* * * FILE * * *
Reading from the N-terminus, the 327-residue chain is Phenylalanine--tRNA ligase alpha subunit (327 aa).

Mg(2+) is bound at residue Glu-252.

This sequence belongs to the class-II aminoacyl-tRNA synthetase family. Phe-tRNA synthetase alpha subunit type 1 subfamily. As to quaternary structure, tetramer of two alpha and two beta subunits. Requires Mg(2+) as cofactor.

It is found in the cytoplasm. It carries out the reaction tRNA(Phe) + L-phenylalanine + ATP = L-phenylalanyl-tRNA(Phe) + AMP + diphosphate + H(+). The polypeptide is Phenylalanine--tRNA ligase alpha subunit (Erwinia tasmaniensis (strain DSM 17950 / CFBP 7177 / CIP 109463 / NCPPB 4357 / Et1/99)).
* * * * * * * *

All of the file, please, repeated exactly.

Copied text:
Reading from the N-terminus, the 327-residue chain is Phenylalanine--tRNA ligase alpha subunit (327 aa).

Mg(2+) is bound at residue Glu-252.

This sequence belongs to the class-II aminoacyl-tRNA synthetase family. Phe-tRNA synthetase alpha subunit type 1 subfamily. As to quaternary structure, tetramer of two alpha and two beta subunits. Requires Mg(2+) as cofactor.

It is found in the cytoplasm. It carries out the reaction tRNA(Phe) + L-phenylalanine + ATP = L-phenylalanyl-tRNA(Phe) + AMP + diphosphate + H(+). The polypeptide is Phenylalanine--tRNA ligase alpha subunit (Erwinia tasmaniensis (strain DSM 17950 / CFBP 7177 / CIP 109463 / NCPPB 4357 / Et1/99)).